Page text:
So you use your friend’s methods?

I found two very nice things. Firstly, Philippe told me that you can only reduce the damage of a pandemic if you get people to give up their specifications. If a finance minister insists on keeping his economy afloat, the pandemic becomes more and more virulent. The only way to contain the disease is to abandon his or her personal interests in order to devote himself or herself to the concerns of the community. The other thing that fascinated me was the absolute need for cooperation at all levels of society. In the face of Covid-19, the decisions on total or partial containment were taken on the same day, undoubtedly following consultations between European states. Cooperation between the authorities on the one hand and within the population on the other is necessary: the future of all depends on it. These two principles led me to create a game show whose participants would understand that their rules must be broken in order to win. Something happens in a theatrical reversal. And since, in the face of the pandemic, no one can react except with their gut, I concluded that the role of law enforcement officers, ministers or hospital directors could be distributed among each volunteer. Then I started my own cooperation with the Kaedama game developers, and they showed me that you don’t just play the role of the commander-in-chief, but that you take on the role of the general collectively. So our participants don’t play at being Alain Berset, but they take responsibility for him as a group.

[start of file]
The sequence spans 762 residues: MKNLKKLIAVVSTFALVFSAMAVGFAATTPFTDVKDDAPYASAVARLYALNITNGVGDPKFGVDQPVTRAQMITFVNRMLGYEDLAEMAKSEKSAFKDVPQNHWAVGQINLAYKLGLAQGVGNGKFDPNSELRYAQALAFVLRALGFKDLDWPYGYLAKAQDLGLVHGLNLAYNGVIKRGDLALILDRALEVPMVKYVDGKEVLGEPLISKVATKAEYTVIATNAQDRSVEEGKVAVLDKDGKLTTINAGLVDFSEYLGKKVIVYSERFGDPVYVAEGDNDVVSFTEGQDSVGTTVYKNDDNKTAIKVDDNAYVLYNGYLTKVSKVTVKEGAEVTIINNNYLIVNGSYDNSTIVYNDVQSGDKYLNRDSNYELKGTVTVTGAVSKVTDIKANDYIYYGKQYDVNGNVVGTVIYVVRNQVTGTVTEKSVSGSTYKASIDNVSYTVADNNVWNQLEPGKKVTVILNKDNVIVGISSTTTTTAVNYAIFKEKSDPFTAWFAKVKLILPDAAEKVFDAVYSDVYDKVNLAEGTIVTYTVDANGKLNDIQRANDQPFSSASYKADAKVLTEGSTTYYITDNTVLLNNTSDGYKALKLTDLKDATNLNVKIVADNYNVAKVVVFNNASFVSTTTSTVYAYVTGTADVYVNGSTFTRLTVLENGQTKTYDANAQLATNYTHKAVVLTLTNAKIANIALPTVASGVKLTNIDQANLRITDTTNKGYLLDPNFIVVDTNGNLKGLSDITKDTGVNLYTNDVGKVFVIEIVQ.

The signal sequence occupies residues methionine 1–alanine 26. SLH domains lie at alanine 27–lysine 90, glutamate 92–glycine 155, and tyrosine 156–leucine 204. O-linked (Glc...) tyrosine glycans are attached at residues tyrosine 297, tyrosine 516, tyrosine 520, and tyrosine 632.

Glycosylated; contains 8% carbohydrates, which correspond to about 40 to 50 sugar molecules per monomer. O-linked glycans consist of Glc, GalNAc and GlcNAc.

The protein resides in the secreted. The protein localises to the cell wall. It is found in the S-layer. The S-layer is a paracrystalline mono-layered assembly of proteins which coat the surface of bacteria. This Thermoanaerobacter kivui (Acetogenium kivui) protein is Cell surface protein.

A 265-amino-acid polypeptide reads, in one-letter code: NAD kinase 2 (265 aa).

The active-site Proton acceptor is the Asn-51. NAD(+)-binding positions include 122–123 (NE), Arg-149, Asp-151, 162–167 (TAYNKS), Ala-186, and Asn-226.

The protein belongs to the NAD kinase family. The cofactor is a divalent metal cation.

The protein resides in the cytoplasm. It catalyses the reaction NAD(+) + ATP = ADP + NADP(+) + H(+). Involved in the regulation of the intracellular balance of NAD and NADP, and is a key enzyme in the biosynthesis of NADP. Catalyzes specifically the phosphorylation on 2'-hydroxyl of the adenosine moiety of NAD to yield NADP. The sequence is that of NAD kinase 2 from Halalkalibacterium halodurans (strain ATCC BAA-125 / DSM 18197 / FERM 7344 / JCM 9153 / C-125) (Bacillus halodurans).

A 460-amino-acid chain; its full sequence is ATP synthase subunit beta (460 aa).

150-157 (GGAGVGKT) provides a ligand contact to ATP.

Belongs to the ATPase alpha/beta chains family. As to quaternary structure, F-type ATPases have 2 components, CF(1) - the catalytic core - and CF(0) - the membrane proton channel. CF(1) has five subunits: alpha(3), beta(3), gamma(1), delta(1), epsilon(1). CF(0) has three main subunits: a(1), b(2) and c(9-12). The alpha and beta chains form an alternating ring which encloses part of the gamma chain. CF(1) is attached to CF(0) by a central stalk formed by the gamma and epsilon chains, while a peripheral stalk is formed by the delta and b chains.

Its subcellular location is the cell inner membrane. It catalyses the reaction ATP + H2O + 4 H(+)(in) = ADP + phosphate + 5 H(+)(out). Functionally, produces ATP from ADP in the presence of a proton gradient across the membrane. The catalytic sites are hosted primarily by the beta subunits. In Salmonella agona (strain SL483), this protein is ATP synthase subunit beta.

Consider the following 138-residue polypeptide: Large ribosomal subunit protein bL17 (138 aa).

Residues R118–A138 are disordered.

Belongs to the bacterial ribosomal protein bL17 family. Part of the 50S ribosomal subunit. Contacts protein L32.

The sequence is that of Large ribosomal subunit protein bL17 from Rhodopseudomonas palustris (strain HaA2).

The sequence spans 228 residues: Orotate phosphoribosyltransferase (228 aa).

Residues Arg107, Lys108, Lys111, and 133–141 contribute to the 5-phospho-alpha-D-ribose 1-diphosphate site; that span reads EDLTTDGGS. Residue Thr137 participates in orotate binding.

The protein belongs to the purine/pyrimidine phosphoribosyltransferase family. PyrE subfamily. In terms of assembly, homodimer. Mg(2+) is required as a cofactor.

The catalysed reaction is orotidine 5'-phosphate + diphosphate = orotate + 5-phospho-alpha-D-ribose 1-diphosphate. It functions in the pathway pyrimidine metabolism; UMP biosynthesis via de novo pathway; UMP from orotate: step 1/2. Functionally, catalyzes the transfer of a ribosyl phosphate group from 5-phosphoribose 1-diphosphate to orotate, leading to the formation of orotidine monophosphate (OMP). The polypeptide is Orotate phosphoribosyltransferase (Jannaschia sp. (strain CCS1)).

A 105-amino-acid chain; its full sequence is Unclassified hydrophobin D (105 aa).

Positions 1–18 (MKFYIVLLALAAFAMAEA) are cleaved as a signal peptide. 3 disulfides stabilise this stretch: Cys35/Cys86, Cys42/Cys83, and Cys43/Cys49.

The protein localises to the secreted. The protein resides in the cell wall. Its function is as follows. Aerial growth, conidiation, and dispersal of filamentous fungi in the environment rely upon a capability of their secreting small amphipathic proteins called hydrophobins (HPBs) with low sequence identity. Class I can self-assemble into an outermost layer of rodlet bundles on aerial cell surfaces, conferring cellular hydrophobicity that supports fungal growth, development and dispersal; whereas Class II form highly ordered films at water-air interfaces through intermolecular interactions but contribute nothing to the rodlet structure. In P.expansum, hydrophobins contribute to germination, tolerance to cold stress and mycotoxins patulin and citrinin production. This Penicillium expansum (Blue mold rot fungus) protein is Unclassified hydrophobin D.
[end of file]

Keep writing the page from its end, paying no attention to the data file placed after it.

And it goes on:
Didn’t the WHO predict a pandemic before 2025?

All scientists have known for some time now that overpopulation and ease of travel increase the risk. They knew that we had to prepare for it and that we did not do enough.

How do you see the current situation?

I’m not playing this game! I’m not a Pythia, and I can’t afford one. Switzerland is currently in phase 3, with phase 4 representing the end of containment when the epidemic dies down and society has to take control again, taking into account the risks of a second wave. I have no idea when we will enter this phase.

What do you think will happen after this crisis, which will never be the same?

Everything. From top to bottom, everything will be different. We are experiencing such awareness of economic rules, of globalization, of mutual help: it is the whole relationship with others that is out of balance – and in the “other” I include nature. Together with the opponents of globalization we hoped for a slowdown. I hope that the lessons learned from Covid-19 will be enough to change the world.

And in the theatre?

I don’t know what will be left of culture after that. In economic terms, a lot of things will change. It’s too early to say how the theatre will develop.

Is the premiere of “Virus” in Switzerland still scheduled for November?

Yes, for the time being it’s on hold.